Ukraine grants citizenship to Kremlin critics Maria Gaidar and Vladimir Fedorin

"Your example clearly demonstrates that one cannot be silent; that one has to be able at peace with one's conscience," said President Poroshenko.
By Jared M. Feldschreiber  |  Aug. 4, 2015 at 6:06 PM
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KIEV, Ukraine, Aug. 4 (UPI) -- Maria Gaidar, the daughter of Russia's first post-Soviet prime minister, Yegor Gaidar, and prominent journalist Vladimir Fedorin, were given Ukrainian passports by President Petro Poroshenko during a special ceremony Tuesday in Kiev.

Both are vocal critics of Russian President Vladimir Putin.

"Your example clearly demonstrates that one cannot be silent; that one has to be able at peace with one's conscience," Poroshenko said.

"Your neutral position, thoughts and information from Ukraine that you can provide as an alternative to Kremlin propaganda are very valuable for millions of Russians," Poroshenko said, as reported by Voice of America.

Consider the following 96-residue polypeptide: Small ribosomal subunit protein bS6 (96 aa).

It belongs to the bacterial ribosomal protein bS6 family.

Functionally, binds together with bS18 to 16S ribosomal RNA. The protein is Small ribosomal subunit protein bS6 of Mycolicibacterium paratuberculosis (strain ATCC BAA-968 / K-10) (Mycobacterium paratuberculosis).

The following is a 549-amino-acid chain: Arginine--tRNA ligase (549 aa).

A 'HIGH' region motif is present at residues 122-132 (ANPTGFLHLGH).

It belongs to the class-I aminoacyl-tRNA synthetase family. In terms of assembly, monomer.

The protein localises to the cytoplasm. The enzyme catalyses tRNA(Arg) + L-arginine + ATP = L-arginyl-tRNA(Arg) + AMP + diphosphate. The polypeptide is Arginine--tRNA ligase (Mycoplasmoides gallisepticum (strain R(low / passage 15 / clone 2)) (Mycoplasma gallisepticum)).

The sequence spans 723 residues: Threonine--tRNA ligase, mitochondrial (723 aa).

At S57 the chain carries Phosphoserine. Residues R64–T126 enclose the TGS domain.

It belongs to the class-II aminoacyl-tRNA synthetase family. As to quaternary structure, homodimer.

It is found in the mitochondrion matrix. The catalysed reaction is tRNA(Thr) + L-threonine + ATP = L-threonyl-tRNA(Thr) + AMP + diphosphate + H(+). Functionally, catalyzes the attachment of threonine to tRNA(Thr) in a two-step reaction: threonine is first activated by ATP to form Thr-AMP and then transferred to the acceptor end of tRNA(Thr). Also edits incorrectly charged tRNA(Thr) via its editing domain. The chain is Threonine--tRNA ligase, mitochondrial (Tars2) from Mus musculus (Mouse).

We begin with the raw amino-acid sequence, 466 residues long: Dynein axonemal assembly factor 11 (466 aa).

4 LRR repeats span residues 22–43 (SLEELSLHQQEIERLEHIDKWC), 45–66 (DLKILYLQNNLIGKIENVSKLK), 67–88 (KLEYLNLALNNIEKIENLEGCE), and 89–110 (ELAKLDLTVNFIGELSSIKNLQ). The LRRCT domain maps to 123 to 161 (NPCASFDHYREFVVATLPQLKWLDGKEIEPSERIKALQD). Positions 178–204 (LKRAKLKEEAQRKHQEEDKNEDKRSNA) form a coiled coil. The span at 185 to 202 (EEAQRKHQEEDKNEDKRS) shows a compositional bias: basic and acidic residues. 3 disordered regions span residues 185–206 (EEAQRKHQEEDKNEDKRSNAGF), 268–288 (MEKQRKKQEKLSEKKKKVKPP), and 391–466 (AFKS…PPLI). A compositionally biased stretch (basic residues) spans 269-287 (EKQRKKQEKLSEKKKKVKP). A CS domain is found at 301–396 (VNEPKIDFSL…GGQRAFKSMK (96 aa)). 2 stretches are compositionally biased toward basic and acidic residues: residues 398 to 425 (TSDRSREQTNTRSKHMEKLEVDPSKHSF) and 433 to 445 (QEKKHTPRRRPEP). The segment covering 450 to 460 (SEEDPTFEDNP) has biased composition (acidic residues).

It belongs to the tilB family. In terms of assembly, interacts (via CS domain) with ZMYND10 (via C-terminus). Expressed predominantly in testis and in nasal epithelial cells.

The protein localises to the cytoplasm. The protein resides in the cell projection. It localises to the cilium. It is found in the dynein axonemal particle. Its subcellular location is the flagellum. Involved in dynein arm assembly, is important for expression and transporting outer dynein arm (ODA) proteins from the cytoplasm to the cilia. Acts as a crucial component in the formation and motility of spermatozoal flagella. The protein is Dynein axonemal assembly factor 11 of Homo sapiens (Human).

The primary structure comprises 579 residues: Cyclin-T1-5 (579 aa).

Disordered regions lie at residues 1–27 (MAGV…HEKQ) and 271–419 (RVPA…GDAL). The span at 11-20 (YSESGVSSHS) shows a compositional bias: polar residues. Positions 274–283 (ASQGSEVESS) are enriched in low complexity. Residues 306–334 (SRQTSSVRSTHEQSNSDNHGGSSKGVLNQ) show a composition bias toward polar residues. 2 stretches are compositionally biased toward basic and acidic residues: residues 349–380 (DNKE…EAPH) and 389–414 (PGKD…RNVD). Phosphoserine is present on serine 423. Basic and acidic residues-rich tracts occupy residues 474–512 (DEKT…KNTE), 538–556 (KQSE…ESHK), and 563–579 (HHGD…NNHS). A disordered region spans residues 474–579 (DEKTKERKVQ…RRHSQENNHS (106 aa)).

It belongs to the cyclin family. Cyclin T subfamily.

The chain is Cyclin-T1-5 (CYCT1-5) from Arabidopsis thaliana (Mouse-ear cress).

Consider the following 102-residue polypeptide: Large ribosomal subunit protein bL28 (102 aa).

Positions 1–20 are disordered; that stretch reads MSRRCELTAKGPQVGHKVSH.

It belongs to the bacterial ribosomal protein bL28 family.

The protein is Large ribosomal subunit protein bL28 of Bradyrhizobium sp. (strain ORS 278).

Gaidar was appointed in July to serve as deputy governor of Ukraine's Odessa region. Her appointment had caused consternation by Russians who still view her as betraying her homeland. Gaidar was selected by former Georgian President Mikheil Saakashvili -- another non-native Ukrainian and vocal Putin critic who has headed the Odessa region since May.

Ukraine's presidential press service said that President Poroshenko signed a decree granting citizenship to Gaidar before presenting her with a Ukrainian passport, Radio Free Europe reported. "I am here at a difficult time for Ukraine to share the destiny of the Ukrainian people," she told the president.

Gaidar has said that she hopes to institute social reforms to help fight corruption, largely among security and customs officials.

"We would like to open a citizen's office, where people would come discuss corruption, make suggestions or complaints so we could talk with them, analyze their situation, and work to effectively resolve their problems," she told Radio Free Europe's Ukrainian Service last month.

Fedorin, a former editor-in-chief of Forbes Ukraine, had been living in Ukraine for several years. Becoming a Ukrainian citizen is "likely the most pivotal decision in my life," he said.

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